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Net Neutrality

FCC Restoring Internet Freedom Docket

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Source: Security news

Source: Zologic

6 Personality Profiles of White-Hat Hackers

From making the Internet safer to promoting their security careers, bug bounty hunters have a broad range of motivators for hacking – most just like the challenge.
Source: Vulnerabilitys & Threats

Improve Signal-to-Noise Ratio with 'Content Curation:' 5 Steps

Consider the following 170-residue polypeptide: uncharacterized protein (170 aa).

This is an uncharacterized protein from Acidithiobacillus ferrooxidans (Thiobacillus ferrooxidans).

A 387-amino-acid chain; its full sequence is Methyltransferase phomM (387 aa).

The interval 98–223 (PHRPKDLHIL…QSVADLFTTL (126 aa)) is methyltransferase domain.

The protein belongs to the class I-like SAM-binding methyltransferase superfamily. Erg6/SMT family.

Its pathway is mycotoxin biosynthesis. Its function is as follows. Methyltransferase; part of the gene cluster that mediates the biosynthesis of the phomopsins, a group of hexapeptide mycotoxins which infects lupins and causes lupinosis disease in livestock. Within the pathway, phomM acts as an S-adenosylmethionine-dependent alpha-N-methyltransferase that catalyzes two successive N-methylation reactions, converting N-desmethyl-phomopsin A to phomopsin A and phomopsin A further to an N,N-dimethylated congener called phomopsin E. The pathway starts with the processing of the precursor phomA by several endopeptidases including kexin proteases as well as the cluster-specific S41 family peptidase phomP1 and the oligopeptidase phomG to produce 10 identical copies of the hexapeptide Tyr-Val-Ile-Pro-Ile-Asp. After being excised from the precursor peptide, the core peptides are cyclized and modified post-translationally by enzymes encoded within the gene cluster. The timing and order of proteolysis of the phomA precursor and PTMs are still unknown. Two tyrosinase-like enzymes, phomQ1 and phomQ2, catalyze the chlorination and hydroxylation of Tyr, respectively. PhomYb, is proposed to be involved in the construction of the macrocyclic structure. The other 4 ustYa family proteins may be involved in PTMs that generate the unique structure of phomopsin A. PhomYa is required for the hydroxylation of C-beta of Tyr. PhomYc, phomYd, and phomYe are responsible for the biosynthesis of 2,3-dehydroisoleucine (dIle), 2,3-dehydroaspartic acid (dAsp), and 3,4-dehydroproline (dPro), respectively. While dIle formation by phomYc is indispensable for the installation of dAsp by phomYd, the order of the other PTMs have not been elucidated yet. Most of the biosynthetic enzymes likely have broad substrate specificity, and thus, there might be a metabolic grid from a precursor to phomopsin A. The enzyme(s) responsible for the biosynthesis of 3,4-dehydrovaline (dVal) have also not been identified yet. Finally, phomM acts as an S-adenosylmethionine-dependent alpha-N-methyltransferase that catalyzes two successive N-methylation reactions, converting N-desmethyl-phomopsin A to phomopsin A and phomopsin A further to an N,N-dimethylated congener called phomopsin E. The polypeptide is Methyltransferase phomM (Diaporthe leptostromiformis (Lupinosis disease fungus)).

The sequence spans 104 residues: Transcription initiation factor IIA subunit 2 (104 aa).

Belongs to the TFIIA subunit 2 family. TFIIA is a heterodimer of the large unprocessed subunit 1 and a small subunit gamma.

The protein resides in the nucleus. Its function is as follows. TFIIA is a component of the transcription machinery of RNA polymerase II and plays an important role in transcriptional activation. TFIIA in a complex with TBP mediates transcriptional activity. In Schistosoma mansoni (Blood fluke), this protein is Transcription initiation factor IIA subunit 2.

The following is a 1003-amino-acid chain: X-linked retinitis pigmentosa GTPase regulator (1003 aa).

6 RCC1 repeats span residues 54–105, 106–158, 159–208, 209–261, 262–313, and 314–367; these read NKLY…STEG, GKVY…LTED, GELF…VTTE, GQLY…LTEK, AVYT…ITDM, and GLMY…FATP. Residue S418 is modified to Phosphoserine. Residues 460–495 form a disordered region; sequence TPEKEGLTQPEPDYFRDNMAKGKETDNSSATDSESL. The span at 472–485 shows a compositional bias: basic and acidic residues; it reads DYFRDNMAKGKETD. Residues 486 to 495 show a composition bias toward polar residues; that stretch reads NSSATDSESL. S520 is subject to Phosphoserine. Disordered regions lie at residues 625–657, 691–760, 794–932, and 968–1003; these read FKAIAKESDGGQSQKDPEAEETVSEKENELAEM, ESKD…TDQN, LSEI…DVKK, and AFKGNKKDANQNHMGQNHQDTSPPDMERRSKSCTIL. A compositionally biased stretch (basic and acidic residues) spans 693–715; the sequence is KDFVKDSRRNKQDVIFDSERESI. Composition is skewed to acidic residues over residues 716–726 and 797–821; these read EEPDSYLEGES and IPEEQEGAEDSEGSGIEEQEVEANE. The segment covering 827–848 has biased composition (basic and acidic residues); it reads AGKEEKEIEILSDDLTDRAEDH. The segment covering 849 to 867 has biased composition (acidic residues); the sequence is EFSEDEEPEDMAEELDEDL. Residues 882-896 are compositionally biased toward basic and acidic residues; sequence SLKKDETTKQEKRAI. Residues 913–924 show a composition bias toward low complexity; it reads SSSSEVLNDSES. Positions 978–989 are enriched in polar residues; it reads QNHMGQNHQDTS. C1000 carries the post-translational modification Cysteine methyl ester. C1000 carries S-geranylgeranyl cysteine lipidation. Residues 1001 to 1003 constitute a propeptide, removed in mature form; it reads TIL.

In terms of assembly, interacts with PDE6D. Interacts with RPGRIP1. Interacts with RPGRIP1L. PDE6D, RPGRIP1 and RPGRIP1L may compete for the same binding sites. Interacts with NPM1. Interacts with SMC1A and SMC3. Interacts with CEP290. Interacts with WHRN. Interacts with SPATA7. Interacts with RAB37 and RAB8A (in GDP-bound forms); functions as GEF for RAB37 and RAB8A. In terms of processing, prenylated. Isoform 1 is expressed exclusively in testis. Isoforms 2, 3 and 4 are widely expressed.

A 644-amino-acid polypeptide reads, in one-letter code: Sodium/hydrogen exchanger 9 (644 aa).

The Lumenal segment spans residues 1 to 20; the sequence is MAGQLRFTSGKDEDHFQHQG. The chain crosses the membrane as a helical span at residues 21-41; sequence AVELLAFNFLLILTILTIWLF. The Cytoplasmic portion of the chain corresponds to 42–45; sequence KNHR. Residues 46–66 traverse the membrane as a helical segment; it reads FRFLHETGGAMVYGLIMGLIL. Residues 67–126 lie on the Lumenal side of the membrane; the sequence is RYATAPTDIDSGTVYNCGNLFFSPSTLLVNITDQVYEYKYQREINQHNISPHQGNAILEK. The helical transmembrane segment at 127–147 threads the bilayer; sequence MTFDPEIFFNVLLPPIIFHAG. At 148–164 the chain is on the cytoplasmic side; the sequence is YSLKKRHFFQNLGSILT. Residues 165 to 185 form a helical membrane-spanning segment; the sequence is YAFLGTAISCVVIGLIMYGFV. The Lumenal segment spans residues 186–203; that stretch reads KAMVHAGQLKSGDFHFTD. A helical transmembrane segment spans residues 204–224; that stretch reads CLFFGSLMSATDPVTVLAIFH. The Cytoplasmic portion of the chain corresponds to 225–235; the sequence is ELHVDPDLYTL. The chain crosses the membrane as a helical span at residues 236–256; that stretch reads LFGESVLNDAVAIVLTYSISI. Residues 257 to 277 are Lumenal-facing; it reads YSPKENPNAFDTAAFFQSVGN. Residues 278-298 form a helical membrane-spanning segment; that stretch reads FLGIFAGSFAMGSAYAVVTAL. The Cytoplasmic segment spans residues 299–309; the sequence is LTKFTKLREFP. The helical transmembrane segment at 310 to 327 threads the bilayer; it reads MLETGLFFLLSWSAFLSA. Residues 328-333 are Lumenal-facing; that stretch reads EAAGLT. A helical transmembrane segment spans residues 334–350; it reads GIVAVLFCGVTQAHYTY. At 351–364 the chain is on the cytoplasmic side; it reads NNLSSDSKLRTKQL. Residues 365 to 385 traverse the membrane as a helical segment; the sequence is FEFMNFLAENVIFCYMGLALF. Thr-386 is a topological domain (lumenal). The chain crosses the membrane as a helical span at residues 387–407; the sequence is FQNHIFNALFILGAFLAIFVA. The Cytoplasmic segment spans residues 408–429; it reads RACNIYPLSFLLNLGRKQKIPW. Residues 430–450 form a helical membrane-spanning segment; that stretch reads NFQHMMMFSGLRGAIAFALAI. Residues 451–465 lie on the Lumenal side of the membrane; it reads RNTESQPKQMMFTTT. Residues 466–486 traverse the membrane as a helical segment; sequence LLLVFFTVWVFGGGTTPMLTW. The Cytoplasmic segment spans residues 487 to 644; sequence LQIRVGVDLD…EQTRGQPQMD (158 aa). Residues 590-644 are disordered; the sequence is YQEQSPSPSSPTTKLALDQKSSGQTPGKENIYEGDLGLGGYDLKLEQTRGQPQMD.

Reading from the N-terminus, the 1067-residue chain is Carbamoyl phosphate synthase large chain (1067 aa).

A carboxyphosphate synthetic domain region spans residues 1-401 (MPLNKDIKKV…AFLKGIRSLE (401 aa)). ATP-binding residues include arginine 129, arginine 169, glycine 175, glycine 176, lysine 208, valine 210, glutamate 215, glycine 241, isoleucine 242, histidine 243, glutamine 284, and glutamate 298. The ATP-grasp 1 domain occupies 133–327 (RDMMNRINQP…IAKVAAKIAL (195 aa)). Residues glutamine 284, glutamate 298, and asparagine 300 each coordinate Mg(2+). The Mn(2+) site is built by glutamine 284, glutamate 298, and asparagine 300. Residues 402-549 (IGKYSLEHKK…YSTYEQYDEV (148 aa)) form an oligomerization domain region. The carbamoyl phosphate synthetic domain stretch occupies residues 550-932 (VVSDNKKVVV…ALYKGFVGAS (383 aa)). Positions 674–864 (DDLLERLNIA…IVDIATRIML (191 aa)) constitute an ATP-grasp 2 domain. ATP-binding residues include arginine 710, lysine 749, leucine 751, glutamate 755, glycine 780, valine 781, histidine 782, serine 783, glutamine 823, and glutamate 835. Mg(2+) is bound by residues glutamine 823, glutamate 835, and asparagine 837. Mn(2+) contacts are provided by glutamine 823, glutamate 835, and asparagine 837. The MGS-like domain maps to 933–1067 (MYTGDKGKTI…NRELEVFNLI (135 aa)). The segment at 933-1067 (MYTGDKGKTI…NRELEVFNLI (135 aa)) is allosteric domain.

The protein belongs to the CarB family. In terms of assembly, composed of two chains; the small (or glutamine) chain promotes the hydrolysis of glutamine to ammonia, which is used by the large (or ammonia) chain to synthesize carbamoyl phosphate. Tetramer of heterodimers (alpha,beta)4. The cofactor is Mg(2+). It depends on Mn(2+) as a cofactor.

By intelligently managing signatures, correlation rules, filters and searches, you can see where your security architecture falls down, and how your tools can better defend the network.
Source: Cyber Monitoring

WTB: Phishers Target Panicking PayPal Users with Fake “Failed Transaction” Emails

The intelligence in this week’s iteration discuss the following threats: Backdoor, Data breach, Data theft, Malspam, Misconfigured bucket, Phishing, RAT, Spyware, Trackers, and Vulnerabilities. The IOCs related to these stories are attached to the WTB and can be used to check your logs for potential malicious activity.

Trending Threats

PayPal Says 1.6 Million Customer Details Stolen in Breach at Canadian Subsidiary (December 3, 2017)